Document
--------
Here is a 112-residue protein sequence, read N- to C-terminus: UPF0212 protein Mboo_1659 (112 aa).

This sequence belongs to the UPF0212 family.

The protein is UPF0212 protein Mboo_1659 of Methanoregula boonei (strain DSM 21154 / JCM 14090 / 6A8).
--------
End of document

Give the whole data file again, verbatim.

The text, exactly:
Here is a 112-residue protein sequence, read N- to C-terminus: UPF0212 protein Mboo_1659 (112 aa).

This sequence belongs to the UPF0212 family.

The protein is UPF0212 protein Mboo_1659 of Methanoregula boonei (strain DSM 21154 / JCM 14090 / 6A8).